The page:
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Milk Supplies in Pakistan: Issues and Challenges Facing the Dairy Economy

Conference Paper · February 2016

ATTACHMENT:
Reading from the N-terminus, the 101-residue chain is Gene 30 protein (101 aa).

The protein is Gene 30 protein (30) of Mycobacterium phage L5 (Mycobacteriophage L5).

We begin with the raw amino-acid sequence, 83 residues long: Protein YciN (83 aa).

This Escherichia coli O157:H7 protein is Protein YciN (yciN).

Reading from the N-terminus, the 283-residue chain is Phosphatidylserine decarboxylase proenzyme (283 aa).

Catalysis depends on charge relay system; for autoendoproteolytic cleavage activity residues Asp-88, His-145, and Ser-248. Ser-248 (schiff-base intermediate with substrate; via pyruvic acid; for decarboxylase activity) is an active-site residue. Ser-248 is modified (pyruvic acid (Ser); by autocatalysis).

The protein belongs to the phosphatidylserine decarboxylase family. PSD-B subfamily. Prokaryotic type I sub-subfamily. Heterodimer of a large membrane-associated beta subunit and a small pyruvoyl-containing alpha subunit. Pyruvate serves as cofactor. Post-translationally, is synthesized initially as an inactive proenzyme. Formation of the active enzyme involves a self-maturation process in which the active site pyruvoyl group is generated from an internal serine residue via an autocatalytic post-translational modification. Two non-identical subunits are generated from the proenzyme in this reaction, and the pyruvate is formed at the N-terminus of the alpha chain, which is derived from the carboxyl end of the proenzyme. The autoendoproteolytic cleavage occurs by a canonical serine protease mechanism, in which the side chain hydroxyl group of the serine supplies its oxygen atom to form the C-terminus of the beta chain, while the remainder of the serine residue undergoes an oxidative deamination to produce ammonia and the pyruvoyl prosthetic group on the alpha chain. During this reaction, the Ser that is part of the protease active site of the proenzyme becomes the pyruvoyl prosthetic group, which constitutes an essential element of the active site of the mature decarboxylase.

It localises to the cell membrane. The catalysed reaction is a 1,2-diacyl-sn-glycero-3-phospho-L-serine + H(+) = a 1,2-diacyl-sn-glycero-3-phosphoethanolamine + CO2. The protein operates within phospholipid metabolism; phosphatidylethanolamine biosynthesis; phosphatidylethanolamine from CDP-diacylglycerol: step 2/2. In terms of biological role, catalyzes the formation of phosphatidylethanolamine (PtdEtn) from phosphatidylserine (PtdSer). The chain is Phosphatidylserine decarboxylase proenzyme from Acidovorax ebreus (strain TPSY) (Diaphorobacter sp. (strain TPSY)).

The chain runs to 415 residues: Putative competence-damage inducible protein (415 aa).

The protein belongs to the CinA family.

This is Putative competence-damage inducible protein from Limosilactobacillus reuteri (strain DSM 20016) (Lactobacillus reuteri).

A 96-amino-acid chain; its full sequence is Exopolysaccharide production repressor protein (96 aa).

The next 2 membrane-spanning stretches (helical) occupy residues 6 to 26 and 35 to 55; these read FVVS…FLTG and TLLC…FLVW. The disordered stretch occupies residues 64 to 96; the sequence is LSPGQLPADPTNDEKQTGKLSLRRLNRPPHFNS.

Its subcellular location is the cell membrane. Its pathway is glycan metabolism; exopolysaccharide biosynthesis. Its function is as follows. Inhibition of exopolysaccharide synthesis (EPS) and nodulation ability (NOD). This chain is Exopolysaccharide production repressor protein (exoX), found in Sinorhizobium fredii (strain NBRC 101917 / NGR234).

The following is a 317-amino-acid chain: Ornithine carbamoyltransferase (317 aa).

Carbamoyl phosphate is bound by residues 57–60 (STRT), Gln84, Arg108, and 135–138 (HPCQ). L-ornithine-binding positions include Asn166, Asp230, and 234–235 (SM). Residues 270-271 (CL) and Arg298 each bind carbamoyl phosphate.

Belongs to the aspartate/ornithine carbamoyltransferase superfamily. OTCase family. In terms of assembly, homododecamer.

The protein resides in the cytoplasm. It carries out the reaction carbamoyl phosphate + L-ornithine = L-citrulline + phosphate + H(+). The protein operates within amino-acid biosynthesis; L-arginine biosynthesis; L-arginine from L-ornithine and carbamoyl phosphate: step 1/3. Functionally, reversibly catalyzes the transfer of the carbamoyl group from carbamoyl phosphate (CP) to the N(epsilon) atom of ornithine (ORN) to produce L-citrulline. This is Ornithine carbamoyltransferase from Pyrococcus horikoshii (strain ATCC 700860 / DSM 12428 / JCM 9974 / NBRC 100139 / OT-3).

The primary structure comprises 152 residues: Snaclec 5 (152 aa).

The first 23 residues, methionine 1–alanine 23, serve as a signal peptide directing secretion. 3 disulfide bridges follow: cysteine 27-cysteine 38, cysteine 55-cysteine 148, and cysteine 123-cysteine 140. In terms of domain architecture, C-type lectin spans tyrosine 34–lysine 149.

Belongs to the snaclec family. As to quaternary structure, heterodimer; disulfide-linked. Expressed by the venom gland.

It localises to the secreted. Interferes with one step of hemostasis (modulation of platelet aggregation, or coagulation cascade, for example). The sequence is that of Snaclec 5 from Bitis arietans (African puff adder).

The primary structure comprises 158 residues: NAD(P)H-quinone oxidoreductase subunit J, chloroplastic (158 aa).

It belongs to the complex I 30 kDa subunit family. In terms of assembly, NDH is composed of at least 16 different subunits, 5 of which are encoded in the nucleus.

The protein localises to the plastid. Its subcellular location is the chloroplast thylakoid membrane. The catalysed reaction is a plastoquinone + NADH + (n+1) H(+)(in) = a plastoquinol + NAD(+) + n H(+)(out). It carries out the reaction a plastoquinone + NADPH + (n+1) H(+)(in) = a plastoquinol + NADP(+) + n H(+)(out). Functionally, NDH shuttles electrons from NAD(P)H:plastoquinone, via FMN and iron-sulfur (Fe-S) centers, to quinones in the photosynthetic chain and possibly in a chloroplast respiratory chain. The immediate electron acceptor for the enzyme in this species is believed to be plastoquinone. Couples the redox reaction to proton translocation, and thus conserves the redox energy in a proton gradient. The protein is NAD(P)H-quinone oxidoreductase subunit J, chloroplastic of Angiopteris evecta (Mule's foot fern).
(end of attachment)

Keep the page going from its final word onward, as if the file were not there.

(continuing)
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About 80% to total milk production takes place in rural areas. use of non-recommended utensils and containers for milk handling. The demand for milk is expected to increase in future due to various underlying factors. fragile production base. So much so. insufficient or non-availability of cooling/chilling facilities in view of highly ambient temperature and use of non-recommended additives & preservatives used for enhancing its shelf to cover the lag between production and consumption timings generating health hazards on consumer side. transport. cane sugar. till now four rounds have been made to establish a sound milk processing setup in the country. quality assurance. Pakistan is 3rd largest milk producer on the globe by producing its 42. produced by millions of dispersed small sized producers in Pakistan. To correct the system. 15% in per-urban and 5% under urban settings. the backbone of milk marketing system in Pakistan. like preferring installation of milk powder making plants in rural areas not touched by any milk marketing agency and also extending milk processing industries to Sindh province. Pakistan Agricultural Research Council. The current milk production and marketing system is facing a number of serious challenges like. Provision of health-safe. The cooperative milk marketing with due chilling facilities for subsistence farmers. milking by hand. Unfortunately. long distance between production and consumption points. majority of our consumers are price conscious and prefer buying raw loose milk.).Milk Supplies in Pakistan: Issues and Challenges Facing the Dairy Economy Umar Farooq Member (Social Sciences). Nearly 40% of total milk production is marketed through formal and informal channels (i. glucose. The latest Punjab Pure Food Rules is relatively more comprehensive than the previous acts. etc. strengthening consumer societies and establishment of “Dairy Development Authority” are needed to formulate food safety standards & implementing strict regulatory measures for ensuring the quality. ordinance and regulations. the existing laws seems became obsolete and need to be revised. non-cleaning of animals before milking. adulterants like formalin. its collection in small qualities from milk producers. but the number of processing units remained between 20 and 30 and it is confined to Punjab only. containers used and virtually no chilling. various recommendations are put forward. The lack of quality checks is the most neglected aspect of the whole system.4 million tons during 2014-15. financial insecurity.e. . On the other hand. Commercial dairy farming is slowly creeping in Punjab province. Islamabad Abstract Milk is an important highly perishable product of livestock farming. untrained manpower and seasonality. Among these the quality concerns are most serious because the entire value chain starting from production till its consumption is suffered from: poor sanitations of livestock sheds. hygienic milk to the consumers is currently a big challenge for the policy makers and development practitioners. direct selling to consumers and through milkmen). benzoic acid and alkalinity were also found in well reputed brands of UHT milk sold in Pakistan. making marketing of loose milk. All these collectively results in unorganized and inefficient marketing system. On milk processing side. due to inflation and high poverty levels. Pakistani consumers spend 26% of the food budget on milk and its products. poor infrastructure (roads.